I shake my head no. No, I cannot keep Joan's quilt. She told me while she was sick that she hoped for some time to work on it. She never got that time. The quilt is not mine. I am stunned and grateful, but no. Then I told her husband I would finish it and give it back to him. Maybe he would find comfort in sleeping beneath the soft covering of colors his wife had chosen and skillfully crafted.
After he leaves I am overwhelmed with the gifts. I think of the profound mystery of marriage, the oneness Joan and her husband knew. He, acting in her place, bringing her presence here to my home. Her loss rips my heart once more. I miss my friend. I cannot fathom her husband's pain. I know what Joan would want me to do with this quilt. Give it back. I open the bag and unfold the partially pieced top. It is exquisite. I will not do it justice, me with clumsy hands. I see her small notes to herself, labels for the blocks and rows. She so much wanted to finish this work of art. I cannot look at it on this night.
The next day I unpack her bag with all the notes, her tools, and the careful squares. She is so organized that the quilt will not be hard to finish. I won't have to choose colors she might not have liked. The pieces are already there. I just need to sew them together--with the greatest of care. That would please her. I will do it for Joan. Hopefully, when it is once again in her home where it belongs, her quilt will continally remind her husband of Joan's deep love for him.
Friday, October 21, 2011
What made me stop and think was the second question, that God is preparing US for heaven. It reminded me of a biography of Hudson Taylor the girls and I read recently. The story of his life as a missionary to China in the 1800's is told in Hudson Taylor: Deep in the Heart of China by Janet and Geoff Benge. Taylor, a young Englishman, knew he was called to China, but information about this faraway country in that century was hard to come by. He did know his life would be difficult, so he tried to prepare himself in any way he knew how.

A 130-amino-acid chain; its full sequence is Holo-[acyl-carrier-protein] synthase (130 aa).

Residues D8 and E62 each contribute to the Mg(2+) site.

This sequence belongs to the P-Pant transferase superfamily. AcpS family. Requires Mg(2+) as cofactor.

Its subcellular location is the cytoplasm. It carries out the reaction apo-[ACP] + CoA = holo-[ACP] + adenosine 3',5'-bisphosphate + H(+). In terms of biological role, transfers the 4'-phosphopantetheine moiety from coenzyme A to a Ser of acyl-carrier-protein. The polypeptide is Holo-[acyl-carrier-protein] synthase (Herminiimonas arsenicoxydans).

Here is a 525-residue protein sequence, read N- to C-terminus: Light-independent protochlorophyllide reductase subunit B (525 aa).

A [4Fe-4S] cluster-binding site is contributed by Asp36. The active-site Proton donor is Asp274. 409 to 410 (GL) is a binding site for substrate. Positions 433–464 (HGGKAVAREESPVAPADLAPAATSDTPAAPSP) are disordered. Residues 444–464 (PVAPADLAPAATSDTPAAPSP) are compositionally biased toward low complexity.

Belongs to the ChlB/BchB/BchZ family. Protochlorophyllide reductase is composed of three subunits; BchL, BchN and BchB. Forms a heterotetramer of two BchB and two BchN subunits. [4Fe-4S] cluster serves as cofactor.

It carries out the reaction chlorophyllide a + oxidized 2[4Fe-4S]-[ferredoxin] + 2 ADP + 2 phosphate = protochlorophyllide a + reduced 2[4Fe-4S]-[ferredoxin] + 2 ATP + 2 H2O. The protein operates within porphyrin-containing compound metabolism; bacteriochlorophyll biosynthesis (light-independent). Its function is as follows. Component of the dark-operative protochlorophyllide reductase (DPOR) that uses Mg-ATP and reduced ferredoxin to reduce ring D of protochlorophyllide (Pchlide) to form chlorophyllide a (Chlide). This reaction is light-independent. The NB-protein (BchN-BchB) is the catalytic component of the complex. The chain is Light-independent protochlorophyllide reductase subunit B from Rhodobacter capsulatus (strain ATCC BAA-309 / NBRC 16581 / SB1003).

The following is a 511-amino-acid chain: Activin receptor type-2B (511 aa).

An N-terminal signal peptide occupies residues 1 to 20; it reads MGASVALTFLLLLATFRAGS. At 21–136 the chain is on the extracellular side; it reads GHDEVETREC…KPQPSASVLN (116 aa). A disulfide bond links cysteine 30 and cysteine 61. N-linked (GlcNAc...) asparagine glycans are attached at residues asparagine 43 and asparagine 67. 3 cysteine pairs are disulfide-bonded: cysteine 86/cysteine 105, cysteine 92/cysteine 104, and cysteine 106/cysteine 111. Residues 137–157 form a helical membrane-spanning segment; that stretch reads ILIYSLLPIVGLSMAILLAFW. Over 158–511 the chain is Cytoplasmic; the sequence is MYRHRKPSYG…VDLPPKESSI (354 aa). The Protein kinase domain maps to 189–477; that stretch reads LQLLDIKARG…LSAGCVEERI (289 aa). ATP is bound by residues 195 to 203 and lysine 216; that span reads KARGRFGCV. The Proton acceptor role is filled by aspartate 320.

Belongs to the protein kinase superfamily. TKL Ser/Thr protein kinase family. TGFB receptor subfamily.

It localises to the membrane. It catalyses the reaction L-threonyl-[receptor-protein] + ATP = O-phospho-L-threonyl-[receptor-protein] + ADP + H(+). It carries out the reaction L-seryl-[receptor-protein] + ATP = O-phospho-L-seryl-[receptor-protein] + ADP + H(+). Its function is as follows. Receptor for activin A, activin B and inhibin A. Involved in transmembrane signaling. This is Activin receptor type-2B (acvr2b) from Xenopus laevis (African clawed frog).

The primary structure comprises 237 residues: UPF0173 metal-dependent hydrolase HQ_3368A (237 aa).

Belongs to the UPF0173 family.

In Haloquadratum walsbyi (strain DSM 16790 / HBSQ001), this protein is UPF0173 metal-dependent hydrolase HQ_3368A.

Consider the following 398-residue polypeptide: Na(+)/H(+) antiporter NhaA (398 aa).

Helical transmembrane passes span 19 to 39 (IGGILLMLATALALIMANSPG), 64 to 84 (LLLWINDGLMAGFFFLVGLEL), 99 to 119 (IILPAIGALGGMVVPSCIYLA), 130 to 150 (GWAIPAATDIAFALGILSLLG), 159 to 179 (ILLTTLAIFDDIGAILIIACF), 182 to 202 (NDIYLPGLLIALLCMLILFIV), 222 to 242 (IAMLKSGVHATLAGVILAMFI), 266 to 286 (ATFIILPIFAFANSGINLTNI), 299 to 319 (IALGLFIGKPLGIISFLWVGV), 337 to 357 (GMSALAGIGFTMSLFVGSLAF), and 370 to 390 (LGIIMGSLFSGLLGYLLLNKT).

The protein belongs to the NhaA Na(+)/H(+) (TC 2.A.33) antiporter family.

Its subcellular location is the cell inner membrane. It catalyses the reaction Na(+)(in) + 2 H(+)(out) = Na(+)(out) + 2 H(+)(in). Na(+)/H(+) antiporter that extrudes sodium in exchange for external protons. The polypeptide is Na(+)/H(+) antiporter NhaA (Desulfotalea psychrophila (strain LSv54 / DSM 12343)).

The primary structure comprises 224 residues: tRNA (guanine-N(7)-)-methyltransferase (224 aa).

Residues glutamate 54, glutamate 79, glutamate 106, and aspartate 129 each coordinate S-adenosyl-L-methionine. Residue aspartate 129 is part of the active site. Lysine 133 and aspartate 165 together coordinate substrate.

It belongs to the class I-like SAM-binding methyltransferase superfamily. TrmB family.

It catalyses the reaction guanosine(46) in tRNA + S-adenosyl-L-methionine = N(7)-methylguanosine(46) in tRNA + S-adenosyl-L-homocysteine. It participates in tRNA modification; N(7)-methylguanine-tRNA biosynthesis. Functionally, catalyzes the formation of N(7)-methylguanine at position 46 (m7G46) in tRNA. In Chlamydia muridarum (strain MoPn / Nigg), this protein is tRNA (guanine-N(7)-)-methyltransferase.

"Every decision and every activity became valuable only if it moved him towards his goal. This focus on China took several forms. First, he realized he would need all the academic training he could get...Second, he needed to toughen up his body. He started with a strenuous exercise program out in the cold. He also got rid of his feather bed and began sleeping on bare boards. He gave away many things that were not essential to his daily life. When I get to China, he told himself, my body must be ready. Third, Hudson had to find some way to learn the Chinese language."
Now I don't think we need to practice physical hardships to prepare for heaven. But some of these principles still apply. Are we moving toward our goal in our daily decisions and activities? Are we encouraging others to come along too?
The main point of Spurgeon's words is that God is the one doing the work in us. What does that look like? Maybe circumstances play out in our lives to prepare us for our eternal future. Hudson Taylor knew life would be different in China. We really don't know what heaven will be like. So how can we prepare for it? But God knows. He knows what we need before we get there. Maybe even our difficult situations here on earth are a preparation for life with him. So in all things we can give thanks because it all comes from his hand. We don't exactly know everything he's doing, but that's okay. We'll be ready when the time comes.
Saturday, October 15, 2011
We have a delicious meal and visit with people from long ago. Liana, Mattie and Lana can't wait for the music to begin. And when it does, they do not sit the rest of the night. With pure joy, they dance and dance and dance. Arielle gravitates to the little ones, carrying Laci around and playing with Deacon. Damien's band plays and even Damien joins in on the drums. I move to the front to see my son in action. He catches my eye and smiles.
Thursday, October 13, 2011
We all rode in a van to the venue, our driver a little boy I knew long ago who ate birthday cake with us every December. Now he is grown of course, just like my son. I got a picture of Gretchen in the van, just like the one I took of Stacia when she was on the way to her wedding. Stacia appeared calm and reflective. Gretchen seemed bursting with joy, apprehension, and excitement.